Here's Who Inherited Jerry Garcia's Money After He Died

In 1965 one of the most pivotal musical groups of the 20th century would come together in Palo Alto, California. The band that would soon be known as the Grateful Dead was composed of Bob Weir, Ron "Pigpen" McKernan, Phil Lesh, Bill Kreutzmann, and fronted by the now legendary Jerry Garcia (per

They played their first show as the Grateful Dead at one of Ken Kesey's infamous Acid Tests in December 1965. But as their fame grew they never fully left behind the drug culture from which they emerged. By the '70s, band leader Jerry Garcia was addicted to heroin, an addiction that would plague him for the rest of his life (via Northpoint Recovery).

Garcia tried to get help for his addictions and checked himself into a drug rehab clinic in 1995. It was while he was a patient in that clinic that he suffered a heart attack and passed away at the age of 53. Usually, death is the end of a story, but in this case, it was the beginning of a long legal battle between his family, friends, and bandmates.

Complicated personal life

Jerry Garcia married his first wife, Sarah Rupenthal, in 1963, according to NNDB. Heather Garcia, his first daughter, was born later that year. That marriage couldn't survive the tumultuous lifestyle of drugs and touring and they were divorced in 1967 (via Chicago Tribune).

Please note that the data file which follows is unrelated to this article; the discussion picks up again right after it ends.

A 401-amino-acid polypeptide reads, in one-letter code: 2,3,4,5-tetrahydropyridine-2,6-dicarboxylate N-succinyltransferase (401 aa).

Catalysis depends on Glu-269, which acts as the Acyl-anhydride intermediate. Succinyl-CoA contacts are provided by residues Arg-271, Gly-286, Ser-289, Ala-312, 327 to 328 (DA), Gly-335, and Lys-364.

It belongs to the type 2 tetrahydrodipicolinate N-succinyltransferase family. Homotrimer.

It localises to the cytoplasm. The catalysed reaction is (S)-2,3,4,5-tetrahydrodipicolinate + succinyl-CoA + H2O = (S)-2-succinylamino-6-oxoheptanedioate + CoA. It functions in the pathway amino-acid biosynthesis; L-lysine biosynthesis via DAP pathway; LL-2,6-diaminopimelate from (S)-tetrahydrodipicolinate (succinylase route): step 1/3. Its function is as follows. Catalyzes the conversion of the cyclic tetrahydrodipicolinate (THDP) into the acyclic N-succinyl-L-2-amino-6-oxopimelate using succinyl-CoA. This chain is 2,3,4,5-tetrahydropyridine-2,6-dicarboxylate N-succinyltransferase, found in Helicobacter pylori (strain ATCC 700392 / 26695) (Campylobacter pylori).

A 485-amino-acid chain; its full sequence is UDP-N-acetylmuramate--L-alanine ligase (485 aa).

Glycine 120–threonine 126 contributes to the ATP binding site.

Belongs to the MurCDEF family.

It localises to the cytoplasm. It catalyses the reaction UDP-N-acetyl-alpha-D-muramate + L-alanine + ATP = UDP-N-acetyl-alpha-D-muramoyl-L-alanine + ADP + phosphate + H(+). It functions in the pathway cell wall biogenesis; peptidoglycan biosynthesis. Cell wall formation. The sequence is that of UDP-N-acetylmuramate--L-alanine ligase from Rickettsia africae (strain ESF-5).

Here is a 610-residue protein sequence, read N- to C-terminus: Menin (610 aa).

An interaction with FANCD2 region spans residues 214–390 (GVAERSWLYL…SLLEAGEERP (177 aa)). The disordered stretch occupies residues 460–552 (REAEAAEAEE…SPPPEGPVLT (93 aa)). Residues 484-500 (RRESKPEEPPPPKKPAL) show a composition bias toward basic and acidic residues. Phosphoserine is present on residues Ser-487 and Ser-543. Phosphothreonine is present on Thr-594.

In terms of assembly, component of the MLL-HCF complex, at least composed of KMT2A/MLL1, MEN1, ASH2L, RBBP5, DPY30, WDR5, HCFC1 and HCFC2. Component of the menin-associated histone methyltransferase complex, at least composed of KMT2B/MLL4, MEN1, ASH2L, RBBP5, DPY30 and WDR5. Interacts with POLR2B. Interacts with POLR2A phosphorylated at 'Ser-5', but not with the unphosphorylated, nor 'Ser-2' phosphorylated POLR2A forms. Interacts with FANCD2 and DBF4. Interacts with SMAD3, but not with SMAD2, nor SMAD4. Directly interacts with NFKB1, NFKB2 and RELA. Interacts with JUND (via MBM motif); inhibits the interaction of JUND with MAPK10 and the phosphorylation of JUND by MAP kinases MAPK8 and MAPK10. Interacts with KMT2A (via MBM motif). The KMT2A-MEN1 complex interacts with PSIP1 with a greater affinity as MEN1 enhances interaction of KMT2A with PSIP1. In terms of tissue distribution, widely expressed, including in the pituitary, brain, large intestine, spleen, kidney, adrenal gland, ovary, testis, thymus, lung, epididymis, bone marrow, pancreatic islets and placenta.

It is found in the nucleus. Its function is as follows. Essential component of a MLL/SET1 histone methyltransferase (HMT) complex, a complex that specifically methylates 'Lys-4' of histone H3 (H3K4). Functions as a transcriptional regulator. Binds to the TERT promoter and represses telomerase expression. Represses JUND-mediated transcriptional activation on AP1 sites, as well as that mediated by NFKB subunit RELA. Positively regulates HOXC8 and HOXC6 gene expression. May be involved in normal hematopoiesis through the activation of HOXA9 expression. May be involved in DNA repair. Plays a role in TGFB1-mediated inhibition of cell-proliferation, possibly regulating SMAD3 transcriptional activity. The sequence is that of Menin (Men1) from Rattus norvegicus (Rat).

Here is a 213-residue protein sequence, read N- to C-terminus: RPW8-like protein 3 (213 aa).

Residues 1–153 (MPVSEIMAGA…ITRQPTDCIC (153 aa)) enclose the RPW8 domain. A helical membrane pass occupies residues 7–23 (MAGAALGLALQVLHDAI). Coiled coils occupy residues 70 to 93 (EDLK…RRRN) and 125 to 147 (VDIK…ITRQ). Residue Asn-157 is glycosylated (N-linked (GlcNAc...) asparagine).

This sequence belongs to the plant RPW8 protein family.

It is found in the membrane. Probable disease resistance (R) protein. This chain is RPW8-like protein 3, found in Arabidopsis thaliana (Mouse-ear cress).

In 1966 Garcia began his relationship with Carolyn Adams, a Merry Prankster who also went by the name of Mountain Girl. With her, Garcia had two daughters: Anabelle, born in 1970; and Theresa, born in 1974. A year later, Garcia ran off with a filmmaker named Deborah Koons.

His relationship with Koons lasted only two years. In 1981, Garcia and Adams married but it was a marriage of convenience entered into for tax purposes between two sets of a New Year's Eve show (via SFGate). 

In 1986, Jerry Garcia began a relationship with Manasha Matheson, a woman he had met at a concert in 1978. They had a daughter in 1987 named Keelin. He left Matheson in 1992 when she made him choose between her and drugs (via SFGate).